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Tempera is a painting technique in which colour pigments in powder form are mixed in a binder, normally with the yolk of an egg, thinned with water and applied to a gesso - a white, smooth, fully absorbent preparation made of burnt gypsum (chalk or Plaster of Paris) and hide glue. The mixture is fast drying and permanent.

Its name stems from the Latin word temperare meaning ‘blending or mixing’. It was a primary method of painting and was used by every artist during the Renaissance - Duccio, Giotto, Fra Angelico and the ‘Egg Tempera’ master Botticelli. Examples of these early works suggest the requisite of artists to possess more than just the ability and desire to create. Tempera was superseded by the invention of oil painting.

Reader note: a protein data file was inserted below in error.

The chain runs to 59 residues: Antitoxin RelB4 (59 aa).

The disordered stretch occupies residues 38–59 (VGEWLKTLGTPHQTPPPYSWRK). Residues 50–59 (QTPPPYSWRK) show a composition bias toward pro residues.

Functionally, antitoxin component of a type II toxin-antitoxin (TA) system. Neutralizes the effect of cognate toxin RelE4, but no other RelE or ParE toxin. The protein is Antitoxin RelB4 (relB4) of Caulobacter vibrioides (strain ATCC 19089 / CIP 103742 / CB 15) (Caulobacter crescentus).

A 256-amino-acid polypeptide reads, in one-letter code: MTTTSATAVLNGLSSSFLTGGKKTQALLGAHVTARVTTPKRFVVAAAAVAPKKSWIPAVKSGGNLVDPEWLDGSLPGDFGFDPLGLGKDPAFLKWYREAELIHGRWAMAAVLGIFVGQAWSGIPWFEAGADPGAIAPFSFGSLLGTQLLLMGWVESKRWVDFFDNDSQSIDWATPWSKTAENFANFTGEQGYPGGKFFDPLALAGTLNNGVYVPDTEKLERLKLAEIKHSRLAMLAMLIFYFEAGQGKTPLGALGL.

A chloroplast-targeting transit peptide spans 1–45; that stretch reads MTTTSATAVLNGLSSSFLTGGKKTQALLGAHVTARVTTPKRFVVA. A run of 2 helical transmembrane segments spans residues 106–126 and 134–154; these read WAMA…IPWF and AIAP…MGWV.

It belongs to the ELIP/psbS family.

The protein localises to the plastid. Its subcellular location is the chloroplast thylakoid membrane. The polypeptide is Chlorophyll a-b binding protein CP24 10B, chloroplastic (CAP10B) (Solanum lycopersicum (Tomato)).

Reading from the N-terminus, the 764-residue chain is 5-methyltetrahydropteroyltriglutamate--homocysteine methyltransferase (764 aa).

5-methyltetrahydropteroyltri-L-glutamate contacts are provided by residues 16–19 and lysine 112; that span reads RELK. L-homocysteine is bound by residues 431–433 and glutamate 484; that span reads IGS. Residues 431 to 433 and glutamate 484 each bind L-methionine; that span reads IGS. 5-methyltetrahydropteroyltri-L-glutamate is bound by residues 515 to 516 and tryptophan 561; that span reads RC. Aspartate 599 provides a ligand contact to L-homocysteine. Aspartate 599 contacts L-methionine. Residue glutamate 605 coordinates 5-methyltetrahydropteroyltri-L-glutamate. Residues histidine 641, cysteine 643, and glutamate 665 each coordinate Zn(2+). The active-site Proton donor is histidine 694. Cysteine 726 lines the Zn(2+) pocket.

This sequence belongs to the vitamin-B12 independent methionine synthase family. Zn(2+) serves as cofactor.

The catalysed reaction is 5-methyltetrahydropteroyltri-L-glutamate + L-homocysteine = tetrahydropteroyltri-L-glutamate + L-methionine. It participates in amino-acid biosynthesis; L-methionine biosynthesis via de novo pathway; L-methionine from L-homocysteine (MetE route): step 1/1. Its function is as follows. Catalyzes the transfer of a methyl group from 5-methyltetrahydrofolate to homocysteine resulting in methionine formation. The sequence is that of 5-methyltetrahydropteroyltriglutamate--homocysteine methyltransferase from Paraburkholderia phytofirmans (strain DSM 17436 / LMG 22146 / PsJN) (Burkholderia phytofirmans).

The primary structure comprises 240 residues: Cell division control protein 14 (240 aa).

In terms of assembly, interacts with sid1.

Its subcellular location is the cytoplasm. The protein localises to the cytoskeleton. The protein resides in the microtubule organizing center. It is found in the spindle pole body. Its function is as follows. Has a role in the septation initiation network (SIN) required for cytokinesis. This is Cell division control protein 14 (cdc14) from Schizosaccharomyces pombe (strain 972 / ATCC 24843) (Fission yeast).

Indian artist Jamini Roy, known to draw inspiration from Folk arts of Bengal used Tempera on cloth, paper and cardboard as a medium in some of his most famous works like Gopini, Santhal Dance and Bengali Woman.


Sandro Botticelli, Birth of Venus, 1486, Tempera on Canvas, 67.71x109.44 in, Uffizi Gallery, Florence, Italy.